Drawing: Great Masters – Rembrandt

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Rembrandt Van Rijn “Saskia Asleep”, The Pierpont Morgan Library, NY

What is a drawing study?  A drawing study is a rough sketch drawn to gain information only.   The above work by Rembrandt shows how a study can become a delightful piece of work in its own right.

In this work above, Rembrandt has used loose brushstrokes with washes added for tone. This piece shows mainly an “uncontrolled” style, however, there are small areas of control in the faces and hands of his subjects. The switch to the “controlled” hand gives a delightful balance to the carefree strokes elsewhere.  Rembrandt usually used pen and ink/brush in his studies, ideal for showing the quality of line (changing thickness of line weight.)  His rapid style lends much vitality to this work.

Beautiful soft tones surround the figures and you will see thick black accents under the head, arm and pillow to ground and give weight to the figures. Rembrandt was highly aware of light and shadow and in this sketchiest of works he shows the presence of same.

A calligraphy or “sumi” brush can attain different width of strokes like Rembrandt.  Bear down for the thick strokes and use only the point for thinner lines.

Do you like Rembrandt’s style of drawing?  Do you enjoy being influenced by the great masters?  Does this influence help you to try new ways of drawing?


Drawing and Your Handwriting

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Eugene Delacroix, Study of Lions. Graphite, David Adler Collection, Art Institute of Chicago

“If it is necessary to rough cast with a broom, it is necessary to finish off with a needle”. Eugene Delacroix http://en.wikipedia.org/wiki/Eug%C3%A8ne_Delacroix

Each of us is unique!

When we write, it is with a distinctly different style to everyone else.  We express our writing craziness subconsciously.

Most, if not all of us, write in 2 different ways.  If you scribble a note to a friend, this could be called “intuitive” or “free writing”.  When you do your best writing on a card to your parents, you use what could be called “controlled” or “analytical writing”.

The “scribble” or “intuitive” style is usually drawn first in an attempt to grasp the essence, the spirit or the feeling of what we are drawing. The “controlled” style comes into play when we want to refine, sharpen and crystallize what we have drawn after we have scribbled the gesture of what we want to draw.

The free drawing style could be described as quick, sketchy, confident, impulsive and loose.  The controlled style could be described as precise, careful, detailed, cautious, patient and deliberate.

It helps to keep these two styles apart, otherwise the “controlled” style  blocks the loose scribble that we need to start off with.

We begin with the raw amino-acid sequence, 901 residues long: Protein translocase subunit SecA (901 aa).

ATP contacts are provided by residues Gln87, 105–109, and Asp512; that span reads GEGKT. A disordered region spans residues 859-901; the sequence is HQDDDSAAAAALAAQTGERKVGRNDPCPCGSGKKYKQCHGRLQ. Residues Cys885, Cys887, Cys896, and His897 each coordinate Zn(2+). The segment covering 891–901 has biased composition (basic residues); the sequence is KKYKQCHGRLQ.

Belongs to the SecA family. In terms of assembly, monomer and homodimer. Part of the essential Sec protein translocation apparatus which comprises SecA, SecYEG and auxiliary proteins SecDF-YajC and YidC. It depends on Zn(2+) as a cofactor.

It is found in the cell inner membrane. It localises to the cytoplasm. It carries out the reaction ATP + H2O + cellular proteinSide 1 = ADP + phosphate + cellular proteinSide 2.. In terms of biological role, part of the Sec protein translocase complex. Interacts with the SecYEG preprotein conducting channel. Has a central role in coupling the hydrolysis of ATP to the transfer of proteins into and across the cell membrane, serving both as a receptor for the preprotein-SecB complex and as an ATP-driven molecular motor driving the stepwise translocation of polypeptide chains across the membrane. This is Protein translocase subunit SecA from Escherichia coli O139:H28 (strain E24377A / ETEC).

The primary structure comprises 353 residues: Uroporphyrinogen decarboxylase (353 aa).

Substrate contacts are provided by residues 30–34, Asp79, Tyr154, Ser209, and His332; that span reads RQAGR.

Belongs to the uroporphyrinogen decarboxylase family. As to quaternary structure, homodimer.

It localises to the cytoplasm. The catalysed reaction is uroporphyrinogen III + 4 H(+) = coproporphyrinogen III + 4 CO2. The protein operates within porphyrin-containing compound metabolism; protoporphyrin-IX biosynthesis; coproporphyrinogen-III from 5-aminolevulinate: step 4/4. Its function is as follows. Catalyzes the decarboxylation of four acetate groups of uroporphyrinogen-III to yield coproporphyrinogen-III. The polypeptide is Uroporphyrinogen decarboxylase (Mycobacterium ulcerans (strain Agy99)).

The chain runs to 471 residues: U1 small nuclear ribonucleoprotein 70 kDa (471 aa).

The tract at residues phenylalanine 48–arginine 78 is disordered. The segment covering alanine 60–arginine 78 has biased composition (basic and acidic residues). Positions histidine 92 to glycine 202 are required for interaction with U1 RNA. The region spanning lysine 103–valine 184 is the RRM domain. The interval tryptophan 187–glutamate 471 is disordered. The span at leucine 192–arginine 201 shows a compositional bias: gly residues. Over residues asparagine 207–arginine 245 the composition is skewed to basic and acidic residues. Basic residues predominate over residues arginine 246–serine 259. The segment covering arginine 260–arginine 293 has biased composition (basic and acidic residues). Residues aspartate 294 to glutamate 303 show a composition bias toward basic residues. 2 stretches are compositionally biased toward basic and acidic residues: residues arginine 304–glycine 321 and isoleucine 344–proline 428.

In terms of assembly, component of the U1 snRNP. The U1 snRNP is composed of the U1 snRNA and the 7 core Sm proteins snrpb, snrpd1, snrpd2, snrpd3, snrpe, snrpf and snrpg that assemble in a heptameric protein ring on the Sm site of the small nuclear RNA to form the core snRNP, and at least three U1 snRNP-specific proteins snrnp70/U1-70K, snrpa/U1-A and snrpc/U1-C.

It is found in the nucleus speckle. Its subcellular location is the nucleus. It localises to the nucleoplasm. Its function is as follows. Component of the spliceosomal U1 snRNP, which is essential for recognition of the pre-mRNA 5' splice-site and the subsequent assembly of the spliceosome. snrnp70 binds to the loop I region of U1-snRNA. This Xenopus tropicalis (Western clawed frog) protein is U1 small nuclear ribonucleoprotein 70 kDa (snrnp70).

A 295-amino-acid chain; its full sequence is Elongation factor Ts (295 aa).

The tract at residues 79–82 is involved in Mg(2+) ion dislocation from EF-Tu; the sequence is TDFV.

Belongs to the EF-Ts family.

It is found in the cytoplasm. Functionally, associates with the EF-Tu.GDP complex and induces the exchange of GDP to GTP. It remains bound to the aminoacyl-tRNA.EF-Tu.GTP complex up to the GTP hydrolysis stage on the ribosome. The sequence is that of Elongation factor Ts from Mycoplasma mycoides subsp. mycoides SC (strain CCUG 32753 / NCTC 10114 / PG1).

Take the above example from Eugene Delacroix.  In this study of the lion, he has used the free hand to feel out the forms early in the drawing.  The random, repeated marks over the foreleg reinforce the form.

The first lines are vague and loose yet give direction for the more accurate lines to follow. Lots of stopping and starting feeling out lines in your drawing followed by strong focusing indicate confidence, flexibility and liveliness.

Oh to have a drawing jumping off the page with liveliness!  Oh to have the picture surface vibrate!

You’ve Got to be Joking!



My quote today is from Bagwan Rajneesh..

“Whenever you see seriousness,

Know well something is wrong – 

Because seriousness is part of a diseased being.

No flower is serious unless it is ill.

No bird is serious unless it is ill.

An awakened man realizes life is a song.”

It could be said our lives are built upon the idea of limitation and struggle.  Could it be that out sense of limitation comes from seeing ourselves as separate and struggling to survive in what seems a hostile world?

Peak moments arise when this separate sense of self vanishes.  These primal experiences can be experienced during prayer, love making, meditation, music, art or whenever separation from life dissolves.  In this state the person returns home to their source or God if you like.

Meditation can happen while gardening, cycling, running, doing housework and in all those repetitive things we do.

All the more reason to make music, make art, write, photograph, meditate and make love!

Drawing – Create Cohesive Magic


Check out this crazy, yet striking drawing! This man’s clothes are totally merged with the background yet you still get the impression he is sitting with his shoulder and hand resting on the arm of the chair.

It is possible to create a unified pattern with an amazing design device!

The idea is to leave no boundary lines between one object and another or even the background as you see above.  This idea can be used when any two adjoining shapes are the same tone (or almost the same.) Dark shapes, white or middle tone shapes can all be merged just as well.

Deliberately merging the shapes in only one or two places in your drawing is enough to create cohesive magic.

Check these out!


The black dresses are merged at the knees but separate at the shoulder making these ladies strangely together yet apart.


These cows are tied together by their black shapes yet you still see them as cows only in a more exciting and dynamic way.

Are you willing to try embracing opposite qualities simultaneously? You will be surprised at the spontaneous opportunities you will find to use this great skill, all to the benefit of your drawing practice!

Courage – Daily Therapy for Artists

After 911

“One word frees us from the weight and pain of life, that word is love”. Sophocles